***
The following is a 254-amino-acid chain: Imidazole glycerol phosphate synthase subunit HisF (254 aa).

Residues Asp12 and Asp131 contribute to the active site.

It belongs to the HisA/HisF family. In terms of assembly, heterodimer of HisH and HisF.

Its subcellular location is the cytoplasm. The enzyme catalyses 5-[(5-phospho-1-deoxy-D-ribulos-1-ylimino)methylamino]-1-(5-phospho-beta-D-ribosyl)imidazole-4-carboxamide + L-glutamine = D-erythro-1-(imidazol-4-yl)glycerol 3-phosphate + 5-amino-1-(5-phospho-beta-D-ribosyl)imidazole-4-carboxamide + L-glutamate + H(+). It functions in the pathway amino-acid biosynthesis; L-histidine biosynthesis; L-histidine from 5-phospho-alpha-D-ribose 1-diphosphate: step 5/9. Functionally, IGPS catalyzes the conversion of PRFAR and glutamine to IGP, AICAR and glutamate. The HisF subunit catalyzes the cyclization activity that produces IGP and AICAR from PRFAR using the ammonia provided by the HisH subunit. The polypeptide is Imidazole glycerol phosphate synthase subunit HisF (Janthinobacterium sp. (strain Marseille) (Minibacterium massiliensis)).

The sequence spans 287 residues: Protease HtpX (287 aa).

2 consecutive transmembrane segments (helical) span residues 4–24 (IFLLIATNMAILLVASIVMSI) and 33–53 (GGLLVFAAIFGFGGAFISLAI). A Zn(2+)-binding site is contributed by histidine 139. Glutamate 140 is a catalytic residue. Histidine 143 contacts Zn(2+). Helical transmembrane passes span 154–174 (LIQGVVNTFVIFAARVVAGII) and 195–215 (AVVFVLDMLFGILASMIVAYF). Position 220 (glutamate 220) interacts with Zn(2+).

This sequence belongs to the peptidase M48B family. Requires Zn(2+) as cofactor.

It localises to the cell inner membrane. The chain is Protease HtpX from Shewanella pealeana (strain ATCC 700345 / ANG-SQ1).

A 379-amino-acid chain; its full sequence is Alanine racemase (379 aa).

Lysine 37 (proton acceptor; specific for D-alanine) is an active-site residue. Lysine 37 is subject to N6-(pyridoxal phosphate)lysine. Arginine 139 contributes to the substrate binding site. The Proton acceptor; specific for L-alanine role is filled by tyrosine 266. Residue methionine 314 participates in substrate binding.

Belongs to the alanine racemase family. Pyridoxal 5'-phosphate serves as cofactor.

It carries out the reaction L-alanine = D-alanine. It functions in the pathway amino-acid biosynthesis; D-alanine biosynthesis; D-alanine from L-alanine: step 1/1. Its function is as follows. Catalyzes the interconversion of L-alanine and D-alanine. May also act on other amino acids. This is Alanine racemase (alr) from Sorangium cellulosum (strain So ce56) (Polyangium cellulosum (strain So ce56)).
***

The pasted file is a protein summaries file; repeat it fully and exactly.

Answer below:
The following is a 254-amino-acid chain: Imidazole glycerol phosphate synthase subunit HisF (254 aa).

Residues Asp12 and Asp131 contribute to the active site.

It belongs to the HisA/HisF family. In terms of assembly, heterodimer of HisH and HisF.

Its subcellular location is the cytoplasm. The enzyme catalyses 5-[(5-phospho-1-deoxy-D-ribulos-1-ylimino)methylamino]-1-(5-phospho-beta-D-ribosyl)imidazole-4-carboxamide + L-glutamine = D-erythro-1-(imidazol-4-yl)glycerol 3-phosphate + 5-amino-1-(5-phospho-beta-D-ribosyl)imidazole-4-carboxamide + L-glutamate + H(+). It functions in the pathway amino-acid biosynthesis; L-histidine biosynthesis; L-histidine from 5-phospho-alpha-D-ribose 1-diphosphate: step 5/9. Functionally, IGPS catalyzes the conversion of PRFAR and glutamine to IGP, AICAR and glutamate. The HisF subunit catalyzes the cyclization activity that produces IGP and AICAR from PRFAR using the ammonia provided by the HisH subunit. The polypeptide is Imidazole glycerol phosphate synthase subunit HisF (Janthinobacterium sp. (strain Marseille) (Minibacterium massiliensis)).

The sequence spans 287 residues: Protease HtpX (287 aa).

2 consecutive transmembrane segments (helical) span residues 4–24 (IFLLIATNMAILLVASIVMSI) and 33–53 (GGLLVFAAIFGFGGAFISLAI). A Zn(2+)-binding site is contributed by histidine 139. Glutamate 140 is a catalytic residue. Histidine 143 contacts Zn(2+). Helical transmembrane passes span 154–174 (LIQGVVNTFVIFAARVVAGII) and 195–215 (AVVFVLDMLFGILASMIVAYF). Position 220 (glutamate 220) interacts with Zn(2+).

This sequence belongs to the peptidase M48B family. Requires Zn(2+) as cofactor.

It localises to the cell inner membrane. The chain is Protease HtpX from Shewanella pealeana (strain ATCC 700345 / ANG-SQ1).

A 379-amino-acid chain; its full sequence is Alanine racemase (379 aa).

Lysine 37 (proton acceptor; specific for D-alanine) is an active-site residue. Lysine 37 is subject to N6-(pyridoxal phosphate)lysine. Arginine 139 contributes to the substrate binding site. The Proton acceptor; specific for L-alanine role is filled by tyrosine 266. Residue methionine 314 participates in substrate binding.

Belongs to the alanine racemase family. Pyridoxal 5'-phosphate serves as cofactor.

It carries out the reaction L-alanine = D-alanine. It functions in the pathway amino-acid biosynthesis; D-alanine biosynthesis; D-alanine from L-alanine: step 1/1. Its function is as follows. Catalyzes the interconversion of L-alanine and D-alanine. May also act on other amino acids. This is Alanine racemase (alr) from Sorangium cellulosum (strain So ce56) (Polyangium cellulosum (strain So ce56)).